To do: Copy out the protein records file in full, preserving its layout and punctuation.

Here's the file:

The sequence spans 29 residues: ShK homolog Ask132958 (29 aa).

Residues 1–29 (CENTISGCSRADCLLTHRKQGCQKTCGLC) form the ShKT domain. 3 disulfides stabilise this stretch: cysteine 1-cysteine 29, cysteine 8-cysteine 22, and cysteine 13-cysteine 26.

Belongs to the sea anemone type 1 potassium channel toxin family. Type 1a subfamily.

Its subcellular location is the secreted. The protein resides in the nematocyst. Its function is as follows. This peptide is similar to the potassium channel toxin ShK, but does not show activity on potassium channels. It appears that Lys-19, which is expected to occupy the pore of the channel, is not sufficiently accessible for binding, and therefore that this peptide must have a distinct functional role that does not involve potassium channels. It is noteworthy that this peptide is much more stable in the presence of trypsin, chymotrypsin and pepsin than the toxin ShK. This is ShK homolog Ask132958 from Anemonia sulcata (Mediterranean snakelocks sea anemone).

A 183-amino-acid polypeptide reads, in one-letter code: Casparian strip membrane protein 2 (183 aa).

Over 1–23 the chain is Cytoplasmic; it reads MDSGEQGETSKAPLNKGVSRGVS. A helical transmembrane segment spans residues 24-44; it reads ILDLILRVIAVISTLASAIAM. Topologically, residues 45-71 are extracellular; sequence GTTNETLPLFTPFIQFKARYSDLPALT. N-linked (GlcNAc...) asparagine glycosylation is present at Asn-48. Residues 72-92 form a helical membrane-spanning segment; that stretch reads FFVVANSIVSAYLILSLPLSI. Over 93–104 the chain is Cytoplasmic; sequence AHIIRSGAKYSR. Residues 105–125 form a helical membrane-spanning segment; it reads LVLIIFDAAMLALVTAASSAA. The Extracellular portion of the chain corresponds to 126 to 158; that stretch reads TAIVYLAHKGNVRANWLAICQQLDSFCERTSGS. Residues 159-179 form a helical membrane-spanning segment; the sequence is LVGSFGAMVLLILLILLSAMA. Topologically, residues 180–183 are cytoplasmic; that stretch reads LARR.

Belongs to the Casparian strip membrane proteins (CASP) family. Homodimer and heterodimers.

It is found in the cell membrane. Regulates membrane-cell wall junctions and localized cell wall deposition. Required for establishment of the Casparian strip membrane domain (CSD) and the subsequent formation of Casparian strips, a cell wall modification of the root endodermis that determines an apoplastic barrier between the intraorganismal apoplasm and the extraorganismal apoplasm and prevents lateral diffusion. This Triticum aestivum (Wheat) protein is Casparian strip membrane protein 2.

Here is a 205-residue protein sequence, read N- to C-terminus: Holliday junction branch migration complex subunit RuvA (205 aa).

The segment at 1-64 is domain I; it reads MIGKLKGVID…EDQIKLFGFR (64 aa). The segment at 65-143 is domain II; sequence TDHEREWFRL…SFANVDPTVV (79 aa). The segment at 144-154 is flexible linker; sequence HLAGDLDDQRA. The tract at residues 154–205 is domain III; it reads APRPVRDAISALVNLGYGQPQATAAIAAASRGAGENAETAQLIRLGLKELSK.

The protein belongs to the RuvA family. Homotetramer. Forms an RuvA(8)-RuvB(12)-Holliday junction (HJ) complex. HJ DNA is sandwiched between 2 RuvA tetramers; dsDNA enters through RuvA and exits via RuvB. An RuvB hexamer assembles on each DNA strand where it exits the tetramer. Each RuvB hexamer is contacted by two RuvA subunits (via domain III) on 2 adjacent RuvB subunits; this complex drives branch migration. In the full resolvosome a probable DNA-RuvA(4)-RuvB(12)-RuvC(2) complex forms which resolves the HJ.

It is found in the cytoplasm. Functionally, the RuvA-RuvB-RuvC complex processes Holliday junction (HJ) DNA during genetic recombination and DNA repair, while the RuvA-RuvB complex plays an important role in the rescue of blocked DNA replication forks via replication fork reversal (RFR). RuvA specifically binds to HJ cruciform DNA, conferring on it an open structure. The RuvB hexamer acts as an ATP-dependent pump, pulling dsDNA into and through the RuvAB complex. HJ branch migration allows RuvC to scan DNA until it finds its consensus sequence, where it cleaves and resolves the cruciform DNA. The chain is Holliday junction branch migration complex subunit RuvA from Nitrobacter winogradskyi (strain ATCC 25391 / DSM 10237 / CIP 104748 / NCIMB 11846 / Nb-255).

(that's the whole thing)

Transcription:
The sequence spans 29 residues: ShK homolog Ask132958 (29 aa).

Residues 1–29 (CENTISGCSRADCLLTHRKQGCQKTCGLC) form the ShKT domain. 3 disulfides stabilise this stretch: cysteine 1-cysteine 29, cysteine 8-cysteine 22, and cysteine 13-cysteine 26.

Belongs to the sea anemone type 1 potassium channel toxin family. Type 1a subfamily.

Its subcellular location is the secreted. The protein resides in the nematocyst. Its function is as follows. This peptide is similar to the potassium channel toxin ShK, but does not show activity on potassium channels. It appears that Lys-19, which is expected to occupy the pore of the channel, is not sufficiently accessible for binding, and therefore that this peptide must have a distinct functional role that does not involve potassium channels. It is noteworthy that this peptide is much more stable in the presence of trypsin, chymotrypsin and pepsin than the toxin ShK. This is ShK homolog Ask132958 from Anemonia sulcata (Mediterranean snakelocks sea anemone).

A 183-amino-acid polypeptide reads, in one-letter code: Casparian strip membrane protein 2 (183 aa).

Over 1–23 the chain is Cytoplasmic; it reads MDSGEQGETSKAPLNKGVSRGVS. A helical transmembrane segment spans residues 24-44; it reads ILDLILRVIAVISTLASAIAM. Topologically, residues 45-71 are extracellular; sequence GTTNETLPLFTPFIQFKARYSDLPALT. N-linked (GlcNAc...) asparagine glycosylation is present at Asn-48. Residues 72-92 form a helical membrane-spanning segment; that stretch reads FFVVANSIVSAYLILSLPLSI. Over 93–104 the chain is Cytoplasmic; sequence AHIIRSGAKYSR. Residues 105–125 form a helical membrane-spanning segment; it reads LVLIIFDAAMLALVTAASSAA. The Extracellular portion of the chain corresponds to 126 to 158; that stretch reads TAIVYLAHKGNVRANWLAICQQLDSFCERTSGS. Residues 159-179 form a helical membrane-spanning segment; the sequence is LVGSFGAMVLLILLILLSAMA. Topologically, residues 180–183 are cytoplasmic; that stretch reads LARR.

Belongs to the Casparian strip membrane proteins (CASP) family. Homodimer and heterodimers.

It is found in the cell membrane. Regulates membrane-cell wall junctions and localized cell wall deposition. Required for establishment of the Casparian strip membrane domain (CSD) and the subsequent formation of Casparian strips, a cell wall modification of the root endodermis that determines an apoplastic barrier between the intraorganismal apoplasm and the extraorganismal apoplasm and prevents lateral diffusion. This Triticum aestivum (Wheat) protein is Casparian strip membrane protein 2.

Here is a 205-residue protein sequence, read N- to C-terminus: Holliday junction branch migration complex subunit RuvA (205 aa).

The segment at 1-64 is domain I; it reads MIGKLKGVID…EDQIKLFGFR (64 aa). The segment at 65-143 is domain II; sequence TDHEREWFRL…SFANVDPTVV (79 aa). The segment at 144-154 is flexible linker; sequence HLAGDLDDQRA. The tract at residues 154–205 is domain III; it reads APRPVRDAISALVNLGYGQPQATAAIAAASRGAGENAETAQLIRLGLKELSK.

The protein belongs to the RuvA family. Homotetramer. Forms an RuvA(8)-RuvB(12)-Holliday junction (HJ) complex. HJ DNA is sandwiched between 2 RuvA tetramers; dsDNA enters through RuvA and exits via RuvB. An RuvB hexamer assembles on each DNA strand where it exits the tetramer. Each RuvB hexamer is contacted by two RuvA subunits (via domain III) on 2 adjacent RuvB subunits; this complex drives branch migration. In the full resolvosome a probable DNA-RuvA(4)-RuvB(12)-RuvC(2) complex forms which resolves the HJ.

It is found in the cytoplasm. Functionally, the RuvA-RuvB-RuvC complex processes Holliday junction (HJ) DNA during genetic recombination and DNA repair, while the RuvA-RuvB complex plays an important role in the rescue of blocked DNA replication forks via replication fork reversal (RFR). RuvA specifically binds to HJ cruciform DNA, conferring on it an open structure. The RuvB hexamer acts as an ATP-dependent pump, pulling dsDNA into and through the RuvAB complex. HJ branch migration allows RuvC to scan DNA until it finds its consensus sequence, where it cleaves and resolves the cruciform DNA. The chain is Holliday junction branch migration complex subunit RuvA from Nitrobacter winogradskyi (strain ATCC 25391 / DSM 10237 / CIP 104748 / NCIMB 11846 / Nb-255).